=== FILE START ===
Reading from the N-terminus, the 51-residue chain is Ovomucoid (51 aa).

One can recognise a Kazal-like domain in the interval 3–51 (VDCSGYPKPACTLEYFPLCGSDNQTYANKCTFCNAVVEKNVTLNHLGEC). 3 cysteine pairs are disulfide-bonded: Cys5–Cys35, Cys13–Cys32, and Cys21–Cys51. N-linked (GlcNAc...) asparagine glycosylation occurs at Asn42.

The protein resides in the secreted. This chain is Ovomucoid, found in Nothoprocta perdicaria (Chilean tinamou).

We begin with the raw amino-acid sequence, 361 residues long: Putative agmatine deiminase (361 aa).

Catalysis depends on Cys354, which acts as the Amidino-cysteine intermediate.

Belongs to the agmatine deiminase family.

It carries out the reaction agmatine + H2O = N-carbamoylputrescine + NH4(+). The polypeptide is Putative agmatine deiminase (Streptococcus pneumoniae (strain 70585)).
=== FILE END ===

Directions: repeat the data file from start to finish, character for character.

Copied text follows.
Reading from the N-terminus, the 51-residue chain is Ovomucoid (51 aa).

One can recognise a Kazal-like domain in the interval 3–51 (VDCSGYPKPACTLEYFPLCGSDNQTYANKCTFCNAVVEKNVTLNHLGEC). 3 cysteine pairs are disulfide-bonded: Cys5–Cys35, Cys13–Cys32, and Cys21–Cys51. N-linked (GlcNAc...) asparagine glycosylation occurs at Asn42.

The protein resides in the secreted. This chain is Ovomucoid, found in Nothoprocta perdicaria (Chilean tinamou).

We begin with the raw amino-acid sequence, 361 residues long: Putative agmatine deiminase (361 aa).

Catalysis depends on Cys354, which acts as the Amidino-cysteine intermediate.

Belongs to the agmatine deiminase family.

It carries out the reaction agmatine + H2O = N-carbamoylputrescine + NH4(+). The polypeptide is Putative agmatine deiminase (Streptococcus pneumoniae (strain 70585)).